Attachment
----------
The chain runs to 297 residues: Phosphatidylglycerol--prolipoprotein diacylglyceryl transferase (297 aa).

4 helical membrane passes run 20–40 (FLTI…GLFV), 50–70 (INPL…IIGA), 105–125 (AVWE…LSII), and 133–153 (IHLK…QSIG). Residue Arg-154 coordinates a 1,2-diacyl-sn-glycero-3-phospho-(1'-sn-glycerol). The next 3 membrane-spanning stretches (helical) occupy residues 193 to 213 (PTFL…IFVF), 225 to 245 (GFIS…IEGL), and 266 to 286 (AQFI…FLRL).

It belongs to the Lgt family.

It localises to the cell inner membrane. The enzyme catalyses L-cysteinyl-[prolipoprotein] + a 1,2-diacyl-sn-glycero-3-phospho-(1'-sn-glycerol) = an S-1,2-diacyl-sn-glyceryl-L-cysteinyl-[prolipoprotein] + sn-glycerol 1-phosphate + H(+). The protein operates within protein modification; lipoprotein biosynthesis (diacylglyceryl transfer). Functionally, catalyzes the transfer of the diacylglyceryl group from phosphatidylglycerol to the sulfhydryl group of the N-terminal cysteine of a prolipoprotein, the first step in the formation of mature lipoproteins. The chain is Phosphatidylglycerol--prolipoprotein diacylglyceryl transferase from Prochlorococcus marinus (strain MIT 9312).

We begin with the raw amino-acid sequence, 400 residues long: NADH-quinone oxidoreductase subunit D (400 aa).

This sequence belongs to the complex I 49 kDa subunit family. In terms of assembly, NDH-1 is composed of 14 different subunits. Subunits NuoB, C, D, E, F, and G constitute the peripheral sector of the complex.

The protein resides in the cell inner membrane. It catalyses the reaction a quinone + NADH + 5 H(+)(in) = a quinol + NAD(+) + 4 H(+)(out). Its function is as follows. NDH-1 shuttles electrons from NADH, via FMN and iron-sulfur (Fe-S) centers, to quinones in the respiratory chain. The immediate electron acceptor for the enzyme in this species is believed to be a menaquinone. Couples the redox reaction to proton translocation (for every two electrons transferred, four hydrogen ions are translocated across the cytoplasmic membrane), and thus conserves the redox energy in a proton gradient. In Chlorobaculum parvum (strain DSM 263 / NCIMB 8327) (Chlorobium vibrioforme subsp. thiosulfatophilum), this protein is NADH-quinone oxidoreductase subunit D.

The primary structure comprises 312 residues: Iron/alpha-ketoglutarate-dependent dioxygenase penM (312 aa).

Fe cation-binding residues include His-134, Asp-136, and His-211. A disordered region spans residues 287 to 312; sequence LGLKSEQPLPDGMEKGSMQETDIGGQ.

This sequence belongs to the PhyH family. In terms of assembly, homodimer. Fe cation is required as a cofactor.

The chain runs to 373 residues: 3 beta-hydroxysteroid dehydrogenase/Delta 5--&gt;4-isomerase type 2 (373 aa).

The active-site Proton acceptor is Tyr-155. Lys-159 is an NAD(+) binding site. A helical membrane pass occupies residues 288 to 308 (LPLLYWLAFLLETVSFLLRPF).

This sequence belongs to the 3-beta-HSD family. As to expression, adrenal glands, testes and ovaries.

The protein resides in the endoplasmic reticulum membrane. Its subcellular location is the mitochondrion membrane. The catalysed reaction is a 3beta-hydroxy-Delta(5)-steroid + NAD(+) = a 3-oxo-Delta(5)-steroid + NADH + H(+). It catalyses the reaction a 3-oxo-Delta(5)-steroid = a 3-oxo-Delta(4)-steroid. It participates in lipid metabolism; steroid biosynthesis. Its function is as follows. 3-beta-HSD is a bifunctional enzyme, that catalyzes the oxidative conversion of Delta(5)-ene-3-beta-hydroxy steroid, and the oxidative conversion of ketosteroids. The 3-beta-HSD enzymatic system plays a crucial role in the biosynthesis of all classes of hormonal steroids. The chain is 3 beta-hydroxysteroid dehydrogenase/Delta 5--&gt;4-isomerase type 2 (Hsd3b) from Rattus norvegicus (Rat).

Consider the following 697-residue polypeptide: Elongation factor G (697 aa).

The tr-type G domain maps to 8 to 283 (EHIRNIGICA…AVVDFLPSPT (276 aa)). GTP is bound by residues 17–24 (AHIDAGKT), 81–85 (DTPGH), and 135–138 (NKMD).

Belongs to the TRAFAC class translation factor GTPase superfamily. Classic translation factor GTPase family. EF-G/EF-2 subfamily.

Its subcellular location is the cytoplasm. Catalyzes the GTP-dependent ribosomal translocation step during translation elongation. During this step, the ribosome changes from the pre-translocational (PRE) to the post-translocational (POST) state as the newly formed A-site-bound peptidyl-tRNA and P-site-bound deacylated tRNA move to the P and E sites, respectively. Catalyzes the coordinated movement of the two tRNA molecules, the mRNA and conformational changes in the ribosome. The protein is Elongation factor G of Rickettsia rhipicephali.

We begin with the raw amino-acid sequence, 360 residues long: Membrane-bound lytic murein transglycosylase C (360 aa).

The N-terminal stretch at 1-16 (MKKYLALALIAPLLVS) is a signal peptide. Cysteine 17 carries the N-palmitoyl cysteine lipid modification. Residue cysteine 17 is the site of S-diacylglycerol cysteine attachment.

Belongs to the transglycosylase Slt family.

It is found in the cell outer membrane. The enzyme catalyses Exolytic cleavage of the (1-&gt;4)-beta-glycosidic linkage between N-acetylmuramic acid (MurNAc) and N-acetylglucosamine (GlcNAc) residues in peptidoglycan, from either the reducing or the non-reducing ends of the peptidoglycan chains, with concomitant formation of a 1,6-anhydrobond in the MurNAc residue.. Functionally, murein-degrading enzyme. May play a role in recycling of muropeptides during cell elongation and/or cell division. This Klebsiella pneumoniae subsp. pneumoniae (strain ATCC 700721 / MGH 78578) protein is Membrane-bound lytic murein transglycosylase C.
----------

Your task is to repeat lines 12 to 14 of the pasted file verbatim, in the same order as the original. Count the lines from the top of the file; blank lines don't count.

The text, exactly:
The active-site Proton acceptor is Tyr-155. Lys-159 is an NAD(+) binding site. A helical membrane pass occupies residues 288 to 308 (LPLLYWLAFLLETVSFLLRPF).

This sequence belongs to the 3-beta-HSD family. As to expression, adrenal glands, testes and ovaries.

The protein resides in the endoplasmic reticulum membrane. Its subcellular location is the mitochondrion membrane. The catalysed reaction is a 3beta-hydroxy-Delta(5)-steroid + NAD(+) = a 3-oxo-Delta(5)-steroid + NADH + H(+). It catalyses the reaction a 3-oxo-Delta(5)-steroid = a 3-oxo-Delta(4)-steroid. It participates in lipid metabolism; steroid biosynthesis. Its function is as follows. 3-beta-HSD is a bifunctional enzyme, that catalyzes the oxidative conversion of Delta(5)-ene-3-beta-hydroxy steroid, and the oxidative conversion of ketosteroids. The 3-beta-HSD enzymatic system plays a crucial role in the biosynthesis of all classes of hormonal steroids. The chain is 3 beta-hydroxysteroid dehydrogenase/Delta 5--&gt;4-isomerase type 2 (Hsd3b) from Rattus norvegicus (Rat).